NASHVILLE — A new legislative strategy in the eight-year fight to get tough on cock fighting in Tennessee is ruffling feathers.
A bill focusing squarely on spectators rather than the fighting itself took wing and flew through the Senate Judiciary Committee on Wednesday despite the opposition of two Southeast Tennessee lawmakers.
And it did the same in the House Civil Justice Committee.
The measure raises penalties for attending a cockfighting event from a minimum of $50 to $500.
Senate Judiciary Committee members approved it on a 7-2 vote with only Sen. Todd Gardenhire, R-Chattanooga, and Sen. Mike Bell, R-Riceville, voting against it.
Bell criticized the bill, noting it is pushed by the Humane Society of the United States. He attacked the national group, among other things saying it has pushed to eliminate the use of dogs to hunt bears in some states and suggesting it would push that in Tennessee eventually.
The bill’s sponsor, Senate Republican Caucus Bill Ketron of Murfreesboro said cockfighting attracts drugs and other types of crime. Current penalties are meaningless, he said.
Ketron said it raises attending a cock fighting event from a Class C to a Class A misdemeanor with current fines going from $50-$500 to $500-$2,500. That’s intended to cut the financial motivation of promoters, he said.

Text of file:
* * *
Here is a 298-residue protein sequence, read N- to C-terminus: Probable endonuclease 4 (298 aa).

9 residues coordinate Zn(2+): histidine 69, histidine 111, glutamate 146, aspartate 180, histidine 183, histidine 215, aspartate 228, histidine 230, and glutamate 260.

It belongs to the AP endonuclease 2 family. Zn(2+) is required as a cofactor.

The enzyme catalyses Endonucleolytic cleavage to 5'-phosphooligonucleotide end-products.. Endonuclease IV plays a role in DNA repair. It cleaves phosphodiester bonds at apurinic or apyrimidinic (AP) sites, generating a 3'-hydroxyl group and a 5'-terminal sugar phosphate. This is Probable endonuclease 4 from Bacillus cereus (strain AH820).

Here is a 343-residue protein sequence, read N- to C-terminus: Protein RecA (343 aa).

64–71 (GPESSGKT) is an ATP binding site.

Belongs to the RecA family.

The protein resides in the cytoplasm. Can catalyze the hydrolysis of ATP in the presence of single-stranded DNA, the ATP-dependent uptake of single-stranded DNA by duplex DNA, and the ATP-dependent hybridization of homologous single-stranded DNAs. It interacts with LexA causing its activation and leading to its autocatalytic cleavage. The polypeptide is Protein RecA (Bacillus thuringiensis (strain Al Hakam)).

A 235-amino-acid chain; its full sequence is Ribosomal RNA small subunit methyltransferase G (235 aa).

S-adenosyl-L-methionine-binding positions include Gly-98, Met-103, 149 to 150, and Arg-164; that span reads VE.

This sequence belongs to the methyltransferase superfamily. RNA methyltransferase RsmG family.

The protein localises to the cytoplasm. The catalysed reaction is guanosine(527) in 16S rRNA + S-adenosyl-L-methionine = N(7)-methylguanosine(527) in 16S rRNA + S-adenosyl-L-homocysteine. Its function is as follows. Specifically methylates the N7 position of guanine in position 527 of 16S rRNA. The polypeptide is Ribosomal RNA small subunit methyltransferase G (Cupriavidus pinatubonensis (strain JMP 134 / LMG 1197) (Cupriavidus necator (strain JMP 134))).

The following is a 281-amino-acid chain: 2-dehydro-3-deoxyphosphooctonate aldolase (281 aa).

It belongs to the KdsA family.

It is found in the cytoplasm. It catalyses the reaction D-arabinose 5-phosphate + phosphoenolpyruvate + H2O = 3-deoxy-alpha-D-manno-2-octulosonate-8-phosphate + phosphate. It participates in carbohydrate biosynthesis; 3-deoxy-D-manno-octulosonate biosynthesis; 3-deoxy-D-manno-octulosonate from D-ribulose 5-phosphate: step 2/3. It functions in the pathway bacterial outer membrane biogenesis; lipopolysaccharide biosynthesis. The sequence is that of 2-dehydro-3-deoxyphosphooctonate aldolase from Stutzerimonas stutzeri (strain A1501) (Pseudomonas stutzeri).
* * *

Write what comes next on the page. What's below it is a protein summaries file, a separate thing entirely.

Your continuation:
“They’re not going to fight ‘em because they want everyone to bet,” Ketron later said.
Ketron has passed versions of the bill in the past only to see them fail in the House Agriculture Committee. This year, the proposal was inserted into another bill that came before the Civil Justice Committee.
Contact staff writer Andy Sher at email@example.com or 615-255-0550.
Andy Sher is a Nashville-based staff writer covering Tennessee state government and politics for the Times Free Press. A Washington correspondent from 1999-2005 for the Times Free Press, Andy previously headed up state Capitol coverage for The Chattanooga Times, worked as a state Capitol reporter for The Nashville Banner and was a contributor to The Tennessee Journal, among other publications. Andy worked for 17 years at The Chattanooga Times covering police, health care, county government, ...